HealthJanuary 28, 2020

Finding a job after residency: How to get started

By: Megan D. Williams

As a new physician job seeker, your options are broader than those of any generation before you. But that doesn't mean there aren't some fundamental steps you can take to start your medical career off on the best foot possible.

To aid you in finding a job after residency, here are answers to some of the most important questions you're likely to have when — or even before — you start your search.

When should I start?

Timing matters when you're beginning a physician job search or applying for a fellowship. Both take time, so get started 18 months to two years before your residency is complete. This will give you ample room to complete some of the key tasks that should be on your list, including:

  • Organizing and drafting your best CV

  • Prioritizing and outlining your goals

  • Acquiring key documents like licenses and visas

  • Preparing paperwork like hospital credentialing and your FCVS application
  • Sitting for phone interviews

Along the way, remember that it's never too early to start nurturing your network. If you're looking to stay local, put extra effort into connecting with program directors and coordinators in your area. Regardless of where you want to launch your career, start building connections with peers and other professionals in areas where you want to lay the foundation for your future.

Where should I start?

Your physician job search will be unique. From practice types to location, you have abundant opportunities to find the practice that fits your personal goals and needs. But you do have resources to help you sort through your seemingly endless options.


Even if you have an attractive CV and a large network, it's wise to take advantage of the people whose jobs are dedicated to helping you find a position as a practicing doctor. Contingency recruiters will take care of much of the job search legwork for you, and they can dig up opportunities you may not have considered.

Job boards

Generic standards like Monster do list physician positions, but boards dedicated to doctors are better tailored to your needs. Make sure to consider options such as:

If you're looking into a post-residency fellowship, you'll be taking a different path. Consider starting your fellowship research with the American Medical Association's (AMA) FREIDA database, which allows you to search over 11,000 programs, all of which are accredited by the Accreditation Council for Graduate Medical Education.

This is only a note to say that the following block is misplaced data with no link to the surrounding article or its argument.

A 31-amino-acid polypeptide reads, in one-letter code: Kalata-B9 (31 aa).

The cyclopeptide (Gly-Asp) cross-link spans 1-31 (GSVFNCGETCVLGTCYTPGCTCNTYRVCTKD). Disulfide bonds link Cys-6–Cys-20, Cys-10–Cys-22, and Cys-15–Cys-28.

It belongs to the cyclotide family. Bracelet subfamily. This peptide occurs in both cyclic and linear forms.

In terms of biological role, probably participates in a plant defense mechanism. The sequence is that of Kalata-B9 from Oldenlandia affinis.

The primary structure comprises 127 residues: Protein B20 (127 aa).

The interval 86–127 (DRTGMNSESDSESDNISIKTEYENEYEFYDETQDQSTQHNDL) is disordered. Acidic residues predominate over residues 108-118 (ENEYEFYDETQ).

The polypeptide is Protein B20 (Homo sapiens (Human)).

How do I build my application shortlist?

You might be busy preparing for boards, but now is an ideal time to start narrowing down a list of potential post-residency employment options. From practice groups to hospital-based employment to even opening your own practice, you have a few medical settings to consider.

A hospital-based practice might mean a slightly smaller salary, but you'll have much less paperwork to be responsible for. On top of that, you're graduating at a time when hospitals are actively recruiting graduating physicians from residency programs, so you may be able to take advantage of that extra energy, along with health insurance and administrative staff.

Opening a private practice will mean more flexibility and probably higher pay, but as a small business owner, you'll also have to manage logistics like staffing, billing and technology decisions.

What not to do

You've made it through an amazing amount of work, self-discipline and sacrifice, and while you won't likely set yourself off course with one less-than-optimal decision, there are a few mistakes it's best to avoid.

Don't give in to outside pressure

Now is the time to decide for yourself what kind of life you want as a practicing physician. Burnout rates are at epidemic levels among doctors, reports the AMA, so do your research. Avoid being swayed too heavily by high salaries that might be masking a location or specialty that doesn't fit your goals.

Don't be afraid to explore

If you're having trouble solidifying what you want to do, don't commit to anything permanent that you might later regret. Consider a locum tenens position that can expose you to a mix of inpatient and outpatient settings, rural and urban locations and even practices of different sizes.

Don't take the first offer

While it might be exciting to take that first position, make sure to negotiate. Between salary, noncompetes and even schedule, consider having an attorney review any employment contract before you sign.

Remember to keep your long-term career, financial and health goals in mind, and you'll have a much easier time finding a job after residency that fits your life.

Megan D. Williams
Lippincott® Medicine
Lippincott is a leading international medical publisher of professional health information for practitioners, faculty, residents, students, and healthcare institutions with a full suite of essential medical products, from books and journals to digital solutions.
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